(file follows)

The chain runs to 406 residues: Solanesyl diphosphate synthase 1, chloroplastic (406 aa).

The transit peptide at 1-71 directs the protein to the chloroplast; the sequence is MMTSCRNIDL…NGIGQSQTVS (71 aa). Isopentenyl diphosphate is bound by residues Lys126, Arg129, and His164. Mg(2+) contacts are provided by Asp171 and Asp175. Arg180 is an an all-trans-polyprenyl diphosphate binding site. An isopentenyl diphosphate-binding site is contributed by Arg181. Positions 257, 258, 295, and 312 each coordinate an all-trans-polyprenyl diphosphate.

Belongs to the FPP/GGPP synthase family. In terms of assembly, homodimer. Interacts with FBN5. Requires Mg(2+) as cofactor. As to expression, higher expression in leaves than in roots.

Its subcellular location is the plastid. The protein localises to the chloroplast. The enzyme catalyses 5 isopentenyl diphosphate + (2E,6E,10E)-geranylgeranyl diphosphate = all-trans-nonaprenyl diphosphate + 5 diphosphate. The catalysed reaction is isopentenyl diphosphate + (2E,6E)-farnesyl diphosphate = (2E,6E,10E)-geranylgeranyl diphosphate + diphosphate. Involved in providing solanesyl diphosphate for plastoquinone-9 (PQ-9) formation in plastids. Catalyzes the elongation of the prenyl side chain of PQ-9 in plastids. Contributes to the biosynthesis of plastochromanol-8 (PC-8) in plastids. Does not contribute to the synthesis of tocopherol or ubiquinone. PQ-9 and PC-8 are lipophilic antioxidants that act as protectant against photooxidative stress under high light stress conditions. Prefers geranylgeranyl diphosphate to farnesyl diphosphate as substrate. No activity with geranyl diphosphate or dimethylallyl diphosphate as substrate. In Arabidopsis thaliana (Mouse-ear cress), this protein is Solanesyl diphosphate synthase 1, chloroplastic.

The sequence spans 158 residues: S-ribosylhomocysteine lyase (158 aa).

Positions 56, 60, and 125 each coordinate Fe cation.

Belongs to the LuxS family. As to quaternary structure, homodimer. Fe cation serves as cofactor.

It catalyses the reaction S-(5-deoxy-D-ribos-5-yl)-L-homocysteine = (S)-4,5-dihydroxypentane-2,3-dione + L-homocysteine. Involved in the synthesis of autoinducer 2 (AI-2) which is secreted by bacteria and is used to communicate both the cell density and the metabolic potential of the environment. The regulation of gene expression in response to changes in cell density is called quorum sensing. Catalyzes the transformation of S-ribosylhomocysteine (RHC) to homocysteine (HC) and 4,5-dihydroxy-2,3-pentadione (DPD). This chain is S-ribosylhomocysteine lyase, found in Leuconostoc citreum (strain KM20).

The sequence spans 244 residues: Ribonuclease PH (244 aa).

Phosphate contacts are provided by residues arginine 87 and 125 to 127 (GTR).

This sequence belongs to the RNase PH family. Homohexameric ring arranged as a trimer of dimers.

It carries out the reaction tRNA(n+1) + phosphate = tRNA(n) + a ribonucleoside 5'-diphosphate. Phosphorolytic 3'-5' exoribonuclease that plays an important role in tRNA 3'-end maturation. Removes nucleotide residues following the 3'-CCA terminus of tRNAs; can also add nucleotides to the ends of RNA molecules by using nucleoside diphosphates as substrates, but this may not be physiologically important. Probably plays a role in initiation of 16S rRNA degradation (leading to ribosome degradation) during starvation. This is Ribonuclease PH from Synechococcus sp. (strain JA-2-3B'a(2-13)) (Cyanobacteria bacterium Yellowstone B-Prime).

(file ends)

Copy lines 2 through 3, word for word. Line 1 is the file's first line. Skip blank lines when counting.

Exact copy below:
The transit peptide at 1-71 directs the protein to the chloroplast; the sequence is MMTSCRNIDL…NGIGQSQTVS (71 aa). Isopentenyl diphosphate is bound by residues Lys126, Arg129, and His164. Mg(2+) contacts are provided by Asp171 and Asp175. Arg180 is an an all-trans-polyprenyl diphosphate binding site. An isopentenyl diphosphate-binding site is contributed by Arg181. Positions 257, 258, 295, and 312 each coordinate an all-trans-polyprenyl diphosphate.

Belongs to the FPP/GGPP synthase family. In terms of assembly, homodimer. Interacts with FBN5. Requires Mg(2+) as cofactor. As to expression, higher expression in leaves than in roots.